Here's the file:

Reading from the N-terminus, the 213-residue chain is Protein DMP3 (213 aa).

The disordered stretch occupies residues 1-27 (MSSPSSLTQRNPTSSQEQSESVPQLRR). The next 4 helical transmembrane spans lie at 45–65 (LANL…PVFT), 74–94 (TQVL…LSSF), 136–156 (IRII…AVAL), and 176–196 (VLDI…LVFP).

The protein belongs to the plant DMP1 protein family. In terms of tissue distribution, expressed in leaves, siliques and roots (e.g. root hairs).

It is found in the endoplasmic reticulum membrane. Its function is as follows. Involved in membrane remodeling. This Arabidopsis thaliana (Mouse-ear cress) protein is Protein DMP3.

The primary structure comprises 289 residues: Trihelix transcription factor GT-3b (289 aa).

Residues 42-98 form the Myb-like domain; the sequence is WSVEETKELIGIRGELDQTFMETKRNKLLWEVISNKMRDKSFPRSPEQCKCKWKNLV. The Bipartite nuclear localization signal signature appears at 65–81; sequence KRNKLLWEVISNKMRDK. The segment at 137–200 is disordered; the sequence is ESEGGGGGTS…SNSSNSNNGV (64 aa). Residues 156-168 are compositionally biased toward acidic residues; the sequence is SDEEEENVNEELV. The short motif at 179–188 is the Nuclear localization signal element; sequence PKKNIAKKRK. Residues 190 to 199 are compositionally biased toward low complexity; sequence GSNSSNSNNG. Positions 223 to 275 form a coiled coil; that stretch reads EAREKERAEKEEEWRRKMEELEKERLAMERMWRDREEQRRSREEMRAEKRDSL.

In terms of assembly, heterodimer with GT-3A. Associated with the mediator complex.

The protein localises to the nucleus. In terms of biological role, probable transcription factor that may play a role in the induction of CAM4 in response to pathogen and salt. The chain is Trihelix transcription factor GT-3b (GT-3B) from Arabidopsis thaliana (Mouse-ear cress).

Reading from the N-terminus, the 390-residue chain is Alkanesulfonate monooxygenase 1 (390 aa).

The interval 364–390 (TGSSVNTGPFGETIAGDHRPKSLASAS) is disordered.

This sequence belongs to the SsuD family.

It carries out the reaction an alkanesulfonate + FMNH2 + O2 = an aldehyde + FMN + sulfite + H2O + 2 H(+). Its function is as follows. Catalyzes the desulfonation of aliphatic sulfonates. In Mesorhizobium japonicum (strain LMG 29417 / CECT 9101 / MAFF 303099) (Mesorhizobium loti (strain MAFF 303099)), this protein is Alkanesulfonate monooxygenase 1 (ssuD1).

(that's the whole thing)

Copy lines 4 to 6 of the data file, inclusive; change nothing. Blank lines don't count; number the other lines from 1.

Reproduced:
It is found in the endoplasmic reticulum membrane. Its function is as follows. Involved in membrane remodeling. This Arabidopsis thaliana (Mouse-ear cress) protein is Protein DMP3.

The primary structure comprises 289 residues: Trihelix transcription factor GT-3b (289 aa).

Residues 42-98 form the Myb-like domain; the sequence is WSVEETKELIGIRGELDQTFMETKRNKLLWEVISNKMRDKSFPRSPEQCKCKWKNLV. The Bipartite nuclear localization signal signature appears at 65–81; sequence KRNKLLWEVISNKMRDK. The segment at 137–200 is disordered; the sequence is ESEGGGGGTS…SNSSNSNNGV (64 aa). Residues 156-168 are compositionally biased toward acidic residues; the sequence is SDEEEENVNEELV. The short motif at 179–188 is the Nuclear localization signal element; sequence PKKNIAKKRK. Residues 190 to 199 are compositionally biased toward low complexity; sequence GSNSSNSNNG. Positions 223 to 275 form a coiled coil; that stretch reads EAREKERAEKEEEWRRKMEELEKERLAMERMWRDREEQRRSREEMRAEKRDSL.